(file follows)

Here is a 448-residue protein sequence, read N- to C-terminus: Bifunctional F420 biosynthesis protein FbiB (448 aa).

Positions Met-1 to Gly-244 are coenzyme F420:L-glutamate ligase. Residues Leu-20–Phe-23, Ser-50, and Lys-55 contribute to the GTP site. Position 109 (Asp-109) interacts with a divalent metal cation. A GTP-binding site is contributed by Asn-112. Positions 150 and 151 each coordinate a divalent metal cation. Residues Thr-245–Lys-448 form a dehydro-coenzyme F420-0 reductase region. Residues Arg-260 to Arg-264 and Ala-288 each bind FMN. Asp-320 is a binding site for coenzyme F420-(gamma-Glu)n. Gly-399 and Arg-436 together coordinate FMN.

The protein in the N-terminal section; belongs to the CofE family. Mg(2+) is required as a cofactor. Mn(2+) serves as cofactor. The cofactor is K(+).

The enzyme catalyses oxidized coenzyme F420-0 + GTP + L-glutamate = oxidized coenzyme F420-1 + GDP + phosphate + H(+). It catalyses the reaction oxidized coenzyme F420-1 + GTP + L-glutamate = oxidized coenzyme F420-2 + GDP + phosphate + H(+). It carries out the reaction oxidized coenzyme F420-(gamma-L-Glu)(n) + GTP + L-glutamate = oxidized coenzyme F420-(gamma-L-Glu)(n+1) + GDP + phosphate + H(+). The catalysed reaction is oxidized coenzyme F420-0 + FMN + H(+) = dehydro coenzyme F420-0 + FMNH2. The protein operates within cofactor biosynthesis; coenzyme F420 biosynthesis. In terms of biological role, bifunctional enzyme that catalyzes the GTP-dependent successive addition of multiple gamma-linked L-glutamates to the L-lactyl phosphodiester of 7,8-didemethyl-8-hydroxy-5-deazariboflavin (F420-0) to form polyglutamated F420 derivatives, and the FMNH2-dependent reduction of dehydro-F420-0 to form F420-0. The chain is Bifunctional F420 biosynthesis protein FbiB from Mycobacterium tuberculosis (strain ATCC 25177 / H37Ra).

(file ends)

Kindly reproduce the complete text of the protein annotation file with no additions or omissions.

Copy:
Here is a 448-residue protein sequence, read N- to C-terminus: Bifunctional F420 biosynthesis protein FbiB (448 aa).

Positions Met-1 to Gly-244 are coenzyme F420:L-glutamate ligase. Residues Leu-20–Phe-23, Ser-50, and Lys-55 contribute to the GTP site. Position 109 (Asp-109) interacts with a divalent metal cation. A GTP-binding site is contributed by Asn-112. Positions 150 and 151 each coordinate a divalent metal cation. Residues Thr-245–Lys-448 form a dehydro-coenzyme F420-0 reductase region. Residues Arg-260 to Arg-264 and Ala-288 each bind FMN. Asp-320 is a binding site for coenzyme F420-(gamma-Glu)n. Gly-399 and Arg-436 together coordinate FMN.

The protein in the N-terminal section; belongs to the CofE family. Mg(2+) is required as a cofactor. Mn(2+) serves as cofactor. The cofactor is K(+).

The enzyme catalyses oxidized coenzyme F420-0 + GTP + L-glutamate = oxidized coenzyme F420-1 + GDP + phosphate + H(+). It catalyses the reaction oxidized coenzyme F420-1 + GTP + L-glutamate = oxidized coenzyme F420-2 + GDP + phosphate + H(+). It carries out the reaction oxidized coenzyme F420-(gamma-L-Glu)(n) + GTP + L-glutamate = oxidized coenzyme F420-(gamma-L-Glu)(n+1) + GDP + phosphate + H(+). The catalysed reaction is oxidized coenzyme F420-0 + FMN + H(+) = dehydro coenzyme F420-0 + FMNH2. The protein operates within cofactor biosynthesis; coenzyme F420 biosynthesis. In terms of biological role, bifunctional enzyme that catalyzes the GTP-dependent successive addition of multiple gamma-linked L-glutamates to the L-lactyl phosphodiester of 7,8-didemethyl-8-hydroxy-5-deazariboflavin (F420-0) to form polyglutamated F420 derivatives, and the FMNH2-dependent reduction of dehydro-F420-0 to form F420-0. The chain is Bifunctional F420 biosynthesis protein FbiB from Mycobacterium tuberculosis (strain ATCC 25177 / H37Ra).